Flint Community Hospital closure plan protest march
More than 1,000 campaigners trying to save a north Wales community hospital from closure have marched to a health board consultation meeting.
Flint Community Hospital could be closed under plans by Betsi Cadwaladr University Health Board (BCUHB) to reorganise its services in north Wales.
Campaigners joined a protest march from the hospital to attend the public meeting at the town hall.
In a statement BCUHB said retaining the status quo was "not an option".
The health board, which predicts a financial shortfall of £64.6m this year, revealed details of its proposed shake-up in July.
Under plans being considered Blaenau Ffestiniog community hospital could also close and minor injury accident departments may shut at other locations.
Neo-natal intensive care may also be transferred over the border to England as part of the proposed shake-up.
Shortly after the plans were made public GPs in the area revealed their concerns about the effects of proposed cuts on community services.
Mark Scriven, the health board's medical director, said there was sound reasoning behind the proposals to close Flint hospital.
"The thinking generally about the problems we're trying to address in these proposals with community hospitals is that some of them are very old, and they have poor fabric," he told BBC Radio Wales.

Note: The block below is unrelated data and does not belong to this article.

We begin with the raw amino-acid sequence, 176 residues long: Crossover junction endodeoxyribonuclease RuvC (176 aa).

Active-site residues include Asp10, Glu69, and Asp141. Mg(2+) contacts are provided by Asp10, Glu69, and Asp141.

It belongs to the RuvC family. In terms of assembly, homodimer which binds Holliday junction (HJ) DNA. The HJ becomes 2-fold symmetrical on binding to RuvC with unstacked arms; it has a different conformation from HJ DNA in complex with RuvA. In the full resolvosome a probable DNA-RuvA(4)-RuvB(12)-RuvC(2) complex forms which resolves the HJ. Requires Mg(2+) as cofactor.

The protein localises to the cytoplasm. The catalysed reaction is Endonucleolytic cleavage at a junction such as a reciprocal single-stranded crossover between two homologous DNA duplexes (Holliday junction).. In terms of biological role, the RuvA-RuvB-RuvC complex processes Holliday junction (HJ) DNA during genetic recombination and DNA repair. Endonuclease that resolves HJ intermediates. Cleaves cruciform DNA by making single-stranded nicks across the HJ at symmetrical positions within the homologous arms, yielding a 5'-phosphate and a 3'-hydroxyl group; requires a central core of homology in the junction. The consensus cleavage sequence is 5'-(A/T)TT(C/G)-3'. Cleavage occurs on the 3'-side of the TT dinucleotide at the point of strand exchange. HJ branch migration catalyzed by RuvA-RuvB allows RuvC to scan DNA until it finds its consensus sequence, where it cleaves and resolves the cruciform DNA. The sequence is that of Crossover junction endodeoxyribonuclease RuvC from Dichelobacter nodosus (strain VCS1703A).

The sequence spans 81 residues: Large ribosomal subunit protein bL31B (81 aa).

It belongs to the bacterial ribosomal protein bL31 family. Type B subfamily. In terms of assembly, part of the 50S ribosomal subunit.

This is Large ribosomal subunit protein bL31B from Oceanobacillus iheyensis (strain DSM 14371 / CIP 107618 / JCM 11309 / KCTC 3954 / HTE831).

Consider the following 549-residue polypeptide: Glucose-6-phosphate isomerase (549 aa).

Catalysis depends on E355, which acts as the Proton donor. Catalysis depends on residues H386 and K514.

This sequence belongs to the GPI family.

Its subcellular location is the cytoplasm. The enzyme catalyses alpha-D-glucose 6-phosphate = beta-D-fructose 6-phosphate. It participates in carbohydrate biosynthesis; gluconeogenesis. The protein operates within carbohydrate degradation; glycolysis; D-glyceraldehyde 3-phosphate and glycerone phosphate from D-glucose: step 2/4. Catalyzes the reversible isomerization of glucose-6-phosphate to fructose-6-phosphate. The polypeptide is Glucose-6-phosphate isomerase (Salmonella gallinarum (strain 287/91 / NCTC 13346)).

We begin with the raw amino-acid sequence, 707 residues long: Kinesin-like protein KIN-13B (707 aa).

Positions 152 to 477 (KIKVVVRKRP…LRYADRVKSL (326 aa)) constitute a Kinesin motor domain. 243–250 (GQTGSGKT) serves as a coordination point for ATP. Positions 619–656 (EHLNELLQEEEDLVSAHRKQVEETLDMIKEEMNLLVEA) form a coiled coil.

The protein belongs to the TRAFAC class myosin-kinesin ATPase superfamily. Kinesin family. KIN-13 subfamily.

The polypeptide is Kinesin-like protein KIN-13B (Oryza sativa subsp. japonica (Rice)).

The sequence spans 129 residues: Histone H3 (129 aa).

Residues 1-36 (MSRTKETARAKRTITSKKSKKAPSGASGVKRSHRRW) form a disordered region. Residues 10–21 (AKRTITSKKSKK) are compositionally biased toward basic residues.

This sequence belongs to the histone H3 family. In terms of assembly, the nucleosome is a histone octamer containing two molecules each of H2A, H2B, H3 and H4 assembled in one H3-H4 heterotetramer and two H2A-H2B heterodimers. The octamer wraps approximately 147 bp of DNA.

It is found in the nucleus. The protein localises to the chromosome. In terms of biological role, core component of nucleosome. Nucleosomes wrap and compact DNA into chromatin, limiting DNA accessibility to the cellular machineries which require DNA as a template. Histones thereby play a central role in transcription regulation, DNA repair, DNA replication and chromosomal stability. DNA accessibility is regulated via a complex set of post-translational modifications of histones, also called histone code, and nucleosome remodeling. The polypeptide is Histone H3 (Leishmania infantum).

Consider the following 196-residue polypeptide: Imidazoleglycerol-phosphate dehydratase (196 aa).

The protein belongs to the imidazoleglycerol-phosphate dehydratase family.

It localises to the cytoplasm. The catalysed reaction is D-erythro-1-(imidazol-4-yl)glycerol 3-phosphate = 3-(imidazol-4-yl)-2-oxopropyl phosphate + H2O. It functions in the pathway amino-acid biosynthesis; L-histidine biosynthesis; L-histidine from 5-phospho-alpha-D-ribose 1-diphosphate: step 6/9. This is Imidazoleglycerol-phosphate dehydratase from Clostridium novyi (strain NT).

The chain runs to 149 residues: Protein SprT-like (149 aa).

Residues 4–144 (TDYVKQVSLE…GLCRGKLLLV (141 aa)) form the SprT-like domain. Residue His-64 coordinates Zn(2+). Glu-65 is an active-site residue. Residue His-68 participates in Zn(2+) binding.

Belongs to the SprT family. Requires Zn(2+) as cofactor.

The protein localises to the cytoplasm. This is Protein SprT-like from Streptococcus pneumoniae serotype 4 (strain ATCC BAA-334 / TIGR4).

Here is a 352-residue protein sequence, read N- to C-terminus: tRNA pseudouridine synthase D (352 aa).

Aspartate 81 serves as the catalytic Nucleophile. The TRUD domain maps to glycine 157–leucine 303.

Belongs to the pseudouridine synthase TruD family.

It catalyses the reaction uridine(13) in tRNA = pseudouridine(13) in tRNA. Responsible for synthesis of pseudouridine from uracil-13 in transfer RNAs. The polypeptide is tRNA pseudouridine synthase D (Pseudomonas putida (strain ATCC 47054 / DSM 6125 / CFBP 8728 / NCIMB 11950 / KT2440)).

He said it was not just the furnishings that were not up to scratch, the physical space did not suit modern health care.
"A lot of them, and the services they provide, are underused, and certainly the minor injuries unit at Flint hospital is underused, which is important because it doesn't allow the nurses running it to maintain their experience according to their professional bodies," added Mr Scriven.
In response, Jack Reece, chairman of the Save Our Cottage Hospital Campaign, said Flint hospital was well used.
Speaking at Tuesday protest, he added: "They've closed us, they took beds away from us. We've had 18 going down to 14, going down to 12, 10.
"They're taking away our clinics from there. They have systematically dropped the services from this town."
Mr Reece described BCUHB's plans as a new version of old proposals by the Flintshire Health Board which had already been rejected by the Welsh government.
Explaining the reasons behind its proposed shake-up, BCUHB said it was clear that it could not afford to stand still.
"The status quo is not an option," the board said.
"The proposals we are now making are intended to change the way in which services are provided and where they are provided to ensure patient safety and meet quality standards.
"The proposals will allow us to attract and retain the professional clinical staff we need and control our costs when public finances are decreasing."
BCUHB said its consultation exercise would run until 28 October, and it would also take account of the views of the community health council and any views they have heard from the public before making decisions.
Any changes would start in early 2013, it said.